Only in the era of Trump does the script appear flipped, as he is the first Republican leader, in Dueck’s view, to adopt a “national versus global” orientation, one that appears superficially transactional but is often tactically nuanced. Dueck’s final chapter attempts to understand Trump in the context of U.S. populism, ascribing his rise as a response to frustration with globalization and America’s endless wars since 9/11. But Dueck also argues that on many core issues related to the country’s role in the world, public opinion has not changed as much as the headlines suggest.

In asserting that conservative nationalism is a tradition stretching back to the 18th century, Age of Iron makes a bold claim about American history, not least that the neocon foreign policy that has dominated the last quarter-century of Republican security thinking is actually outside the mainstream of GOP tradition.

Dueck is at his most provocative in championing a third path for GOP foreign policy. For too long, the debate has focused on the paleocon and neocon positions, ignoring the question of whether there remains a Republican center on foreign policy. Dueck argues that there is such a center, if not the “centrist” position that is regularly attributed to politicians such as George H. W. Bush. Instead, the center is conservative nationalism currently as represented by Trump.

What Dueck seems to be positing, without using the term, is a “mesocon” (“middle conservative”) position: one that accepts the necessity of American engagement in the world but is jealous to privilege national sovereignty above all, and that respects limitations on America’s ability to change the world, especially in terms of nation-building and participation in international institutions. Such a mesocon approach values the role of traditional U.S. allies and demands a dominant military, so as to respond to direct threats to American security. But mesocons also eschew endless war and quixotic attempts to protect the “liberal international order” at all times and in all places.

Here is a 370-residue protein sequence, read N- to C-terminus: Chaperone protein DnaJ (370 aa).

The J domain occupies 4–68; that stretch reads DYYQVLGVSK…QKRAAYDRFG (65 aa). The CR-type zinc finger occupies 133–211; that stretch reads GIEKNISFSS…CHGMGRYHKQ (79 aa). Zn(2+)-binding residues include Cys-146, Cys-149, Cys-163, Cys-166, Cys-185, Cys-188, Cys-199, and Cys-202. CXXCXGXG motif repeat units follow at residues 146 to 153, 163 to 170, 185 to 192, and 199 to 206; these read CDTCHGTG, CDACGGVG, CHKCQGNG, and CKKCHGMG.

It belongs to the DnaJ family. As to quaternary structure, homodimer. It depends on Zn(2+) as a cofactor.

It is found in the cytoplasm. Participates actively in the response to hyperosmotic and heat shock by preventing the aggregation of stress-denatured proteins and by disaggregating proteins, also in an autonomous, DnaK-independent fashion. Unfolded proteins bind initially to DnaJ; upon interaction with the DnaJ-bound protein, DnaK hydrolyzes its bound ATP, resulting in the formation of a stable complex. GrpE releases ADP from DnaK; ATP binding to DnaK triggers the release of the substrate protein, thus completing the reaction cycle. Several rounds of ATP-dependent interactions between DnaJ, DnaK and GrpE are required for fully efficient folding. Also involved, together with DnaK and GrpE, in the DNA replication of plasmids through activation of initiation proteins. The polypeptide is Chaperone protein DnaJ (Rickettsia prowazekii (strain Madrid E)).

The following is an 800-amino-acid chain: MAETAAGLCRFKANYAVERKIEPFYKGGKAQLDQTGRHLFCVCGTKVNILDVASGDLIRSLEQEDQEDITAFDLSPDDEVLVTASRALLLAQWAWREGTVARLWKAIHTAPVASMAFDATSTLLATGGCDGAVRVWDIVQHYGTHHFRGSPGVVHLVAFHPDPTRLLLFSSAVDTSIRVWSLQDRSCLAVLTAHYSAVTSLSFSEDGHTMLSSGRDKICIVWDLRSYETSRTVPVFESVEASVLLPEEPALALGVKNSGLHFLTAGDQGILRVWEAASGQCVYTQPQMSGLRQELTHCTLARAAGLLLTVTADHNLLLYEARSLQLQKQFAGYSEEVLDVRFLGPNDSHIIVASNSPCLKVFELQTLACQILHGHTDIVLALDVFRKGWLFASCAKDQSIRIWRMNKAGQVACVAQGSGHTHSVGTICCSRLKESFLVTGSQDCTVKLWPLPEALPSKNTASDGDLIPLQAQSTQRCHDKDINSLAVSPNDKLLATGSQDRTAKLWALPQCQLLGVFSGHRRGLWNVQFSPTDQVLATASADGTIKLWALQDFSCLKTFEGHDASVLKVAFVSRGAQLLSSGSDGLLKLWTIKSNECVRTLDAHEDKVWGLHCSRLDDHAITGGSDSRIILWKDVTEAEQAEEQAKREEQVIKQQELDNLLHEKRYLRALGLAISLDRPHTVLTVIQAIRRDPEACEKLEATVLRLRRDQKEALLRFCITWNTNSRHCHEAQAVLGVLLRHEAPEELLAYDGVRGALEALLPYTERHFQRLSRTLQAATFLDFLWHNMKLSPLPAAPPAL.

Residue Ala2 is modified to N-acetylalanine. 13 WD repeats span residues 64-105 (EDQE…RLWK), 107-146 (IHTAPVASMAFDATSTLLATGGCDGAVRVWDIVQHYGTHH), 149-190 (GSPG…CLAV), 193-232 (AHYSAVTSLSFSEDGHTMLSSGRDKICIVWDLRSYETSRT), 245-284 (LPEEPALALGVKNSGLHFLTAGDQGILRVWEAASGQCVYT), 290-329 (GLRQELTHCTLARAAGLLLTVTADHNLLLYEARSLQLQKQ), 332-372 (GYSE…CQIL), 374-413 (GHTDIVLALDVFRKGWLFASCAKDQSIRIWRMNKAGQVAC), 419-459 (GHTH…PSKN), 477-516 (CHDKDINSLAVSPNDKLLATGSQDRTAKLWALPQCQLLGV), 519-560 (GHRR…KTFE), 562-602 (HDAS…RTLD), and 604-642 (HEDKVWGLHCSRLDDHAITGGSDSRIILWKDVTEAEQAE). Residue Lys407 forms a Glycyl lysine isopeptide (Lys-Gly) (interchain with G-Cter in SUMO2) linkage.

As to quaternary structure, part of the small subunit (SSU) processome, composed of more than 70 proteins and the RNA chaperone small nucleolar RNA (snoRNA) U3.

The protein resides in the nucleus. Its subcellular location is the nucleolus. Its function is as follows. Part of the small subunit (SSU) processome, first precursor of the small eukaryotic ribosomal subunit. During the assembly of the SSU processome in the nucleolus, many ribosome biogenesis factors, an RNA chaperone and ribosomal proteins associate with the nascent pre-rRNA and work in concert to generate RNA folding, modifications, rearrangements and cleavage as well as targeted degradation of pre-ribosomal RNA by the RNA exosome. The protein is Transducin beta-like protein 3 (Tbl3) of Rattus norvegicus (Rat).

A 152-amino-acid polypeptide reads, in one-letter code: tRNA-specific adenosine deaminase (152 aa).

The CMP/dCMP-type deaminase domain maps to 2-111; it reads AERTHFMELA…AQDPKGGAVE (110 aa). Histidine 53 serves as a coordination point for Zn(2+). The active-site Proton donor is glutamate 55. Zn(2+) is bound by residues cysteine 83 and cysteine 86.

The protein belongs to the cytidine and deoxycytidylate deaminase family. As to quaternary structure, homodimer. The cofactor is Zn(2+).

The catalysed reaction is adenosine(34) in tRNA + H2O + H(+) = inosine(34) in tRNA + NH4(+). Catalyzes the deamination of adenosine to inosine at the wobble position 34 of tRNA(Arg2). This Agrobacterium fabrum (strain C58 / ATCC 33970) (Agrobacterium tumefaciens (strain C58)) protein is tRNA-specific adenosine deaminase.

Some readers may find a tension in Dueck’s account, which often conflates domestic nationalism with conservative nationalism abroad, sometimes leading to a confusing focus. Others may regret that Age of Iron fails to engage more explicitly with the burgeoning literature on nationalism and liberalism, in works by Yoram Hazony, Michael Anton, and Patrick Deneen, among others. Those who are more policy-oriented will question whether Dueck’s laundry list of potential policies offers anything new; all have been suggested many times before, and the problem seems to be a lack of will to adopt them, rather than that they are a new approach. And some of Dueck’s proposals, such as a continued robust U.S. presence in the Middle East, will strike some readers as a traditional internationalism, rather than a bold redrawing of American foreign policy.

These criticisms aside, Age of Iron is a serious attempt to grapple not only with Trump’s rise but also with the larger question of American foreign policy in the post-9/11 world. Attempts to reorient the U.S. role in the world faltered after the Cold War, have focused on counterterrorism for nearly two decades, and now face the challenge of dealing with China and Russia. The more restrained, if unyielding, U.S. approach reflected in a “mesocon” conservative nationalism may turn out to be the balance best suited to navigate a complex, increasingly dangerous yet not always existentially threatening world.